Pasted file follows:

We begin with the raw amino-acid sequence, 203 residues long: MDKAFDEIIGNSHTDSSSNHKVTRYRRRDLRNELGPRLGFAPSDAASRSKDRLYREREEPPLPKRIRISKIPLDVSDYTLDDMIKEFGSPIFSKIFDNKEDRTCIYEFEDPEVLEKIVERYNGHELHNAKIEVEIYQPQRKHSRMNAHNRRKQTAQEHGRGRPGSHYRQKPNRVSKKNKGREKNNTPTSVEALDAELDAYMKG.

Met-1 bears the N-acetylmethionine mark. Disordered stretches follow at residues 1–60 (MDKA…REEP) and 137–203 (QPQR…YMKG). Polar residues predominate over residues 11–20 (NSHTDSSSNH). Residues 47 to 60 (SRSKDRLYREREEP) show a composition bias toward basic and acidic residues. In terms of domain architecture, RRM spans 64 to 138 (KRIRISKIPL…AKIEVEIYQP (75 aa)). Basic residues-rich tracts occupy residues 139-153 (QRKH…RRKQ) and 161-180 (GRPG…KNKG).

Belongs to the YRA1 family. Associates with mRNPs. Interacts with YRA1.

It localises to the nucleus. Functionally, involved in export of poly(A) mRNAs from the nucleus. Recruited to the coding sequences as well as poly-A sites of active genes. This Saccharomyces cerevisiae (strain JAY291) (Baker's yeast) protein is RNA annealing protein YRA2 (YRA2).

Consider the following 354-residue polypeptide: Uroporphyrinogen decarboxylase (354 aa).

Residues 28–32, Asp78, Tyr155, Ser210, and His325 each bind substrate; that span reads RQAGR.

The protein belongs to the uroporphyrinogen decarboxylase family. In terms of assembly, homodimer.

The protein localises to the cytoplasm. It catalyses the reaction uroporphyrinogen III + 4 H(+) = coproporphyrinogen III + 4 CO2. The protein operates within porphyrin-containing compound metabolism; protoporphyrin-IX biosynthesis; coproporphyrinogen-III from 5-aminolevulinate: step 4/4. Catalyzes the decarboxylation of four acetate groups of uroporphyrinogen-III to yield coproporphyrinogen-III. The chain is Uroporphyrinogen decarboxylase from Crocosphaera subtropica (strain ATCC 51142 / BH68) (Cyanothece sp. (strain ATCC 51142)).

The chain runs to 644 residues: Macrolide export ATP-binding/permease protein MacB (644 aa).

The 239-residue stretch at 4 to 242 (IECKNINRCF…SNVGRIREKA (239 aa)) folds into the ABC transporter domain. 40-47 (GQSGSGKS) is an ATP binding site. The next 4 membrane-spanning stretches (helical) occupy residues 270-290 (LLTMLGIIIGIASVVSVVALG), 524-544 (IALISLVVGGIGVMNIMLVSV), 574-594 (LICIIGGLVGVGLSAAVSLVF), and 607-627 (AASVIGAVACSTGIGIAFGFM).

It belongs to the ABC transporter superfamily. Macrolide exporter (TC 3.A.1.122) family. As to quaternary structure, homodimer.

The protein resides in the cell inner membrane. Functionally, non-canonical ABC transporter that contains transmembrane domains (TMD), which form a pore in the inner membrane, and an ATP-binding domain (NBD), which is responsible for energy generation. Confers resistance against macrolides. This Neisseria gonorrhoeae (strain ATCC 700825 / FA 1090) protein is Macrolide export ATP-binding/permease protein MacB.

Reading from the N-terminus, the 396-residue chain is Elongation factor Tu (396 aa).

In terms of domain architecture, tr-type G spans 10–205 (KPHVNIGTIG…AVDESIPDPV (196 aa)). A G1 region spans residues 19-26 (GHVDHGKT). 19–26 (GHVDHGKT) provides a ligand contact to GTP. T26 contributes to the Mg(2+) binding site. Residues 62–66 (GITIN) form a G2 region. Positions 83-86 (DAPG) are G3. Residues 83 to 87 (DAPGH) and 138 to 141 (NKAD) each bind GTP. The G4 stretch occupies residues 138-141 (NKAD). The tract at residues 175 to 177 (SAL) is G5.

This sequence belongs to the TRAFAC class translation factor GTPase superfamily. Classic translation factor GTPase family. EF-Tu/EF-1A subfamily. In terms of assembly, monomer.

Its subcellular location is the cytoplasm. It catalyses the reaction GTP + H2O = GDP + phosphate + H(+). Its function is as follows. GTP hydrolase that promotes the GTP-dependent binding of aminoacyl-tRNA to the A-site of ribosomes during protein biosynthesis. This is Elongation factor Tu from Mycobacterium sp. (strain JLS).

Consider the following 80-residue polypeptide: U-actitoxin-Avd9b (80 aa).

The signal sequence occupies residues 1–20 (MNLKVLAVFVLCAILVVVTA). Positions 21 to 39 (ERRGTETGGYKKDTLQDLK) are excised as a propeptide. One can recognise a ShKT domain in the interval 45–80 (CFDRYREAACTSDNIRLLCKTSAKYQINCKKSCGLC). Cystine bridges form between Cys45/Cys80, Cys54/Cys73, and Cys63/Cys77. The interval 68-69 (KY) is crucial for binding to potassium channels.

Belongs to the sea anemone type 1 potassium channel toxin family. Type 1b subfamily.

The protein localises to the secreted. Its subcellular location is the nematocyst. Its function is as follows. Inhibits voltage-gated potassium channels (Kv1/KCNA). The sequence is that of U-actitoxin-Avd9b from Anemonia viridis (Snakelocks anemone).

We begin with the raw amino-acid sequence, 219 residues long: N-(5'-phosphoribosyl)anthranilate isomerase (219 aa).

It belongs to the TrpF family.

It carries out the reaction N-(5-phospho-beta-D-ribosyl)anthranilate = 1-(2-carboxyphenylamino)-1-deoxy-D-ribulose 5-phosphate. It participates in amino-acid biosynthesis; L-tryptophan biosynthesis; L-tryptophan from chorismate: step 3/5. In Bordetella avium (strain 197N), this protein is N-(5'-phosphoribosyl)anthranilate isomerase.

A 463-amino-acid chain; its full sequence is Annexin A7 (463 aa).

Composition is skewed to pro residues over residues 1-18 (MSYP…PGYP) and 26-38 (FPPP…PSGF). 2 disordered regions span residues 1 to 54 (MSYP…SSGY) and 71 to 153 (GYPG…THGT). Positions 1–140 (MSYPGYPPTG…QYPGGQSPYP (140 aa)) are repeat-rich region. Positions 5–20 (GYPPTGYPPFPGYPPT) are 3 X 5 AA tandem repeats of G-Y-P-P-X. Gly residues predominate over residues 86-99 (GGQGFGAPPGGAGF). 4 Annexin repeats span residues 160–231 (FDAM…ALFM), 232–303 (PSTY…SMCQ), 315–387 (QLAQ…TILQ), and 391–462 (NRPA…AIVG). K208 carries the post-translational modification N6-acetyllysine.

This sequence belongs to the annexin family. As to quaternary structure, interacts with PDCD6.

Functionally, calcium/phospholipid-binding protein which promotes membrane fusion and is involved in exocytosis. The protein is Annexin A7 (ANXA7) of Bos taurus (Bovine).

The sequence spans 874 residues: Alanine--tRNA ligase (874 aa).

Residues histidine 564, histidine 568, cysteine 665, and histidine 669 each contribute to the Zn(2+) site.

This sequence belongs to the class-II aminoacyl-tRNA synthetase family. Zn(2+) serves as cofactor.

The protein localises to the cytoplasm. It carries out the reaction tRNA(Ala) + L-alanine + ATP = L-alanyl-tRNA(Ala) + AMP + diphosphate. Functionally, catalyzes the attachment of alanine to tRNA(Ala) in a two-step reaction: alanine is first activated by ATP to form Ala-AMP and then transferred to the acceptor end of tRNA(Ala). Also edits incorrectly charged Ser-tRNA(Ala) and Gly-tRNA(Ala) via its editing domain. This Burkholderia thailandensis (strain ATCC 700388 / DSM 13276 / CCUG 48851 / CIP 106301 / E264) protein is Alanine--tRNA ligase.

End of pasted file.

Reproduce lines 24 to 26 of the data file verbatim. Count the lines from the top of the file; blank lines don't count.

A 463-amino-acid chain; its full sequence is Annexin A7 (463 aa).

Composition is skewed to pro residues over residues 1-18 (MSYP…PGYP) and 26-38 (FPPP…PSGF). 2 disordered regions span residues 1 to 54 (MSYP…SSGY) and 71 to 153 (GYPG…THGT). Positions 1–140 (MSYPGYPPTG…QYPGGQSPYP (140 aa)) are repeat-rich region. Positions 5–20 (GYPPTGYPPFPGYPPT) are 3 X 5 AA tandem repeats of G-Y-P-P-X. Gly residues predominate over residues 86-99 (GGQGFGAPPGGAGF). 4 Annexin repeats span residues 160–231 (FDAM…ALFM), 232–303 (PSTY…SMCQ), 315–387 (QLAQ…TILQ), and 391–462 (NRPA…AIVG). K208 carries the post-translational modification N6-acetyllysine.

This sequence belongs to the annexin family. As to quaternary structure, interacts with PDCD6.